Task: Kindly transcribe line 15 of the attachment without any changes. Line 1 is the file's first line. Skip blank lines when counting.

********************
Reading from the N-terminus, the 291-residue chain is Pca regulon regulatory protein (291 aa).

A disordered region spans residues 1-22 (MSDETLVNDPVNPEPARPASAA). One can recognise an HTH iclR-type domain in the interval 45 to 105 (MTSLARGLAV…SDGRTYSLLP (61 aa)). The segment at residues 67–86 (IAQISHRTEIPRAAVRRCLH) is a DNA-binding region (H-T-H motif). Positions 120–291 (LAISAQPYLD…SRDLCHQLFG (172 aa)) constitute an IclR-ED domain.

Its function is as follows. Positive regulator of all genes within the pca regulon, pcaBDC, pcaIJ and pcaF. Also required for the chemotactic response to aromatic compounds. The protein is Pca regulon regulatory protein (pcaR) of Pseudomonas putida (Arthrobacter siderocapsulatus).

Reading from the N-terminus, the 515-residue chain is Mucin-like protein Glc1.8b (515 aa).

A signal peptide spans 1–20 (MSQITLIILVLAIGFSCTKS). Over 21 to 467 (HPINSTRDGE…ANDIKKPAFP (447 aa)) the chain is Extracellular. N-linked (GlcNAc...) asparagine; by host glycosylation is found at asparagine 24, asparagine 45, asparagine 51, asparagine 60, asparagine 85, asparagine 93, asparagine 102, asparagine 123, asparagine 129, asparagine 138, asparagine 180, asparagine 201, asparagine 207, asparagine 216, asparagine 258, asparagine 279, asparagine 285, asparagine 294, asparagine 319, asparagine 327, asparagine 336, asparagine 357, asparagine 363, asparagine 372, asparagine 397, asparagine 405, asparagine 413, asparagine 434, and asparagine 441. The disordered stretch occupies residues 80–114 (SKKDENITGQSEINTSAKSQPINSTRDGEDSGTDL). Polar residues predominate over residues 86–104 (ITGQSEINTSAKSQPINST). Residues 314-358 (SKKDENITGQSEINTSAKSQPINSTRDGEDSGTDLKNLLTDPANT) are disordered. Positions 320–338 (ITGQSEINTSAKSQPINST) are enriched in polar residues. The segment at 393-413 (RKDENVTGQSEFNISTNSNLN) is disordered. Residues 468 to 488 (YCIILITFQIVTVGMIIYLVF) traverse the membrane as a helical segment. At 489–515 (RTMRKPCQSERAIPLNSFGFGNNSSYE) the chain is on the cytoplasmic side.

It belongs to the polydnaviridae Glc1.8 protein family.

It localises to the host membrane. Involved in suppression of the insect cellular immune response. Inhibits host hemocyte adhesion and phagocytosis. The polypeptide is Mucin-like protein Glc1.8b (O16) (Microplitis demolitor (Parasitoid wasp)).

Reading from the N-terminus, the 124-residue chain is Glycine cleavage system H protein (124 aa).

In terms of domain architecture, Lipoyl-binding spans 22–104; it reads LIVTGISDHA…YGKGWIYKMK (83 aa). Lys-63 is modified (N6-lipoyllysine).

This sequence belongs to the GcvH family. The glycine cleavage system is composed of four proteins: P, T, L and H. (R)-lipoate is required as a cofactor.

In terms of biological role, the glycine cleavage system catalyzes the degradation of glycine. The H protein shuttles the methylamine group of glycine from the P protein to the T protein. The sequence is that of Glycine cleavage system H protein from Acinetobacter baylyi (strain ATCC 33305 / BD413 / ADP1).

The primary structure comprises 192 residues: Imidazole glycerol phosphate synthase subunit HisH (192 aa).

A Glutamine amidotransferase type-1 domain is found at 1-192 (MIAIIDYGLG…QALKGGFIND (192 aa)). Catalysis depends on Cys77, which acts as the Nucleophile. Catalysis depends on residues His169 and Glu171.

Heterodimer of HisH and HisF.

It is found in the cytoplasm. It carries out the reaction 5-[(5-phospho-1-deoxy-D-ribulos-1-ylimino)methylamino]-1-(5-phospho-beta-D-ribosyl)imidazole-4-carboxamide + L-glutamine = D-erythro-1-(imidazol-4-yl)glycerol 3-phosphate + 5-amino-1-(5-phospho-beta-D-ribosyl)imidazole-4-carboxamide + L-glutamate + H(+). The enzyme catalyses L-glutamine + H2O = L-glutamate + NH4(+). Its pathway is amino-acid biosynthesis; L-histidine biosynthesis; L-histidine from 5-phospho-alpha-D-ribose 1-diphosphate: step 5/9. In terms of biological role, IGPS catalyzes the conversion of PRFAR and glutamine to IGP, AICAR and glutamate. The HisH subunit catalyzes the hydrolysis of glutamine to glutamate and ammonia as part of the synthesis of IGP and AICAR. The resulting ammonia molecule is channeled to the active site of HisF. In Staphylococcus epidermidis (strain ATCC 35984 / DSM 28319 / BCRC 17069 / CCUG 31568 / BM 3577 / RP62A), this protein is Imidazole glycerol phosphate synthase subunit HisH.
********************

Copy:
It is found in the cytoplasm. It carries out the reaction 5-[(5-phospho-1-deoxy-D-ribulos-1-ylimino)methylamino]-1-(5-phospho-beta-D-ribosyl)imidazole-4-carboxamide + L-glutamine = D-erythro-1-(imidazol-4-yl)glycerol 3-phosphate + 5-amino-1-(5-phospho-beta-D-ribosyl)imidazole-4-carboxamide + L-glutamate + H(+). The enzyme catalyses L-glutamine + H2O = L-glutamate + NH4(+). Its pathway is amino-acid biosynthesis; L-histidine biosynthesis; L-histidine from 5-phospho-alpha-D-ribose 1-diphosphate: step 5/9. In terms of biological role, IGPS catalyzes the conversion of PRFAR and glutamine to IGP, AICAR and glutamate. The HisH subunit catalyzes the hydrolysis of glutamine to glutamate and ammonia as part of the synthesis of IGP and AICAR. The resulting ammonia molecule is channeled to the active site of HisF. In Staphylococcus epidermidis (strain ATCC 35984 / DSM 28319 / BCRC 17069 / CCUG 31568 / BM 3577 / RP62A), this protein is Imidazole glycerol phosphate synthase subunit HisH.